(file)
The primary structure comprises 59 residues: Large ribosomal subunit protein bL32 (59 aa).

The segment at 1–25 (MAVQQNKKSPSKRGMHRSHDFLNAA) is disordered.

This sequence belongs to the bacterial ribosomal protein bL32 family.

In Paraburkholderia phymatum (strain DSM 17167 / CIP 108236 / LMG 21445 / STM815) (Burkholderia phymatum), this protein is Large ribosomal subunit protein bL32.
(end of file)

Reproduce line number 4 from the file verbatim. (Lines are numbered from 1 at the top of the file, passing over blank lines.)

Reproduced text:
In Paraburkholderia phymatum (strain DSM 17167 / CIP 108236 / LMG 21445 / STM815) (Burkholderia phymatum), this protein is Large ribosomal subunit protein bL32.